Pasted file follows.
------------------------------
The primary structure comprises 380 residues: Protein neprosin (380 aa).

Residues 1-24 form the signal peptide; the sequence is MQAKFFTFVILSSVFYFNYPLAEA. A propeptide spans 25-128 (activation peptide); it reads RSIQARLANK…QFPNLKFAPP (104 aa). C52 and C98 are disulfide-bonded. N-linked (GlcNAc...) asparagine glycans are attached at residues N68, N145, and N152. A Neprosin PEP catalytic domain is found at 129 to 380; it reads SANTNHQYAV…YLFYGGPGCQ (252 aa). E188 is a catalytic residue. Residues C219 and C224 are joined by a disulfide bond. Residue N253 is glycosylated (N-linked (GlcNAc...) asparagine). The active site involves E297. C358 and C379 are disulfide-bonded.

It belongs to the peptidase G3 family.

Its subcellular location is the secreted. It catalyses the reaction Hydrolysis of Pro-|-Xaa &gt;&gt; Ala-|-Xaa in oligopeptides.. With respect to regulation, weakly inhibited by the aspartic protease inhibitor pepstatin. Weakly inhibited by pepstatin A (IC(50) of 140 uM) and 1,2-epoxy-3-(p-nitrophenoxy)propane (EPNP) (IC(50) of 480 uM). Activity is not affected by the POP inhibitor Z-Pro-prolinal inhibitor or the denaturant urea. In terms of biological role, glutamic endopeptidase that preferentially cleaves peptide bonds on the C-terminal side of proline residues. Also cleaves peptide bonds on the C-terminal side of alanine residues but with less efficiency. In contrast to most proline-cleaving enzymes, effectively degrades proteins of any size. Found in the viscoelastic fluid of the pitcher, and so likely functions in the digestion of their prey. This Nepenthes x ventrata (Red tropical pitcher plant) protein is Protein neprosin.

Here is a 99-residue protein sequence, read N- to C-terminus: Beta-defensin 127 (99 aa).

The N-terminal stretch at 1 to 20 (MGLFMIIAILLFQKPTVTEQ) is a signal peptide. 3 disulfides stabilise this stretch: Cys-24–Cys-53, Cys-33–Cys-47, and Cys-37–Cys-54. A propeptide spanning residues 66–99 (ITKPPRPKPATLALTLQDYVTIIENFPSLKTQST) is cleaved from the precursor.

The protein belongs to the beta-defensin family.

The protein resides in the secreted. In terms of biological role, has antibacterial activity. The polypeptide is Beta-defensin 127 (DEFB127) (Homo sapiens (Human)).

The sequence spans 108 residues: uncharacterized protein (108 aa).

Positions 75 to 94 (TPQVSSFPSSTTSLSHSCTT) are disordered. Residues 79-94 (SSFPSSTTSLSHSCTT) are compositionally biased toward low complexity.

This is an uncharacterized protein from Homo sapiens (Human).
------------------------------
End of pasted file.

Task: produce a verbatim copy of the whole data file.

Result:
The primary structure comprises 380 residues: Protein neprosin (380 aa).

Residues 1-24 form the signal peptide; the sequence is MQAKFFTFVILSSVFYFNYPLAEA. A propeptide spans 25-128 (activation peptide); it reads RSIQARLANK…QFPNLKFAPP (104 aa). C52 and C98 are disulfide-bonded. N-linked (GlcNAc...) asparagine glycans are attached at residues N68, N145, and N152. A Neprosin PEP catalytic domain is found at 129 to 380; it reads SANTNHQYAV…YLFYGGPGCQ (252 aa). E188 is a catalytic residue. Residues C219 and C224 are joined by a disulfide bond. Residue N253 is glycosylated (N-linked (GlcNAc...) asparagine). The active site involves E297. C358 and C379 are disulfide-bonded.

It belongs to the peptidase G3 family.

Its subcellular location is the secreted. It catalyses the reaction Hydrolysis of Pro-|-Xaa &gt;&gt; Ala-|-Xaa in oligopeptides.. With respect to regulation, weakly inhibited by the aspartic protease inhibitor pepstatin. Weakly inhibited by pepstatin A (IC(50) of 140 uM) and 1,2-epoxy-3-(p-nitrophenoxy)propane (EPNP) (IC(50) of 480 uM). Activity is not affected by the POP inhibitor Z-Pro-prolinal inhibitor or the denaturant urea. In terms of biological role, glutamic endopeptidase that preferentially cleaves peptide bonds on the C-terminal side of proline residues. Also cleaves peptide bonds on the C-terminal side of alanine residues but with less efficiency. In contrast to most proline-cleaving enzymes, effectively degrades proteins of any size. Found in the viscoelastic fluid of the pitcher, and so likely functions in the digestion of their prey. This Nepenthes x ventrata (Red tropical pitcher plant) protein is Protein neprosin.

Here is a 99-residue protein sequence, read N- to C-terminus: Beta-defensin 127 (99 aa).

The N-terminal stretch at 1 to 20 (MGLFMIIAILLFQKPTVTEQ) is a signal peptide. 3 disulfides stabilise this stretch: Cys-24–Cys-53, Cys-33–Cys-47, and Cys-37–Cys-54. A propeptide spanning residues 66–99 (ITKPPRPKPATLALTLQDYVTIIENFPSLKTQST) is cleaved from the precursor.

The protein belongs to the beta-defensin family.

The protein resides in the secreted. In terms of biological role, has antibacterial activity. The polypeptide is Beta-defensin 127 (DEFB127) (Homo sapiens (Human)).

The sequence spans 108 residues: uncharacterized protein (108 aa).

Positions 75 to 94 (TPQVSSFPSSTTSLSHSCTT) are disordered. Residues 79-94 (SSFPSSTTSLSHSCTT) are compositionally biased toward low complexity.

This is an uncharacterized protein from Homo sapiens (Human).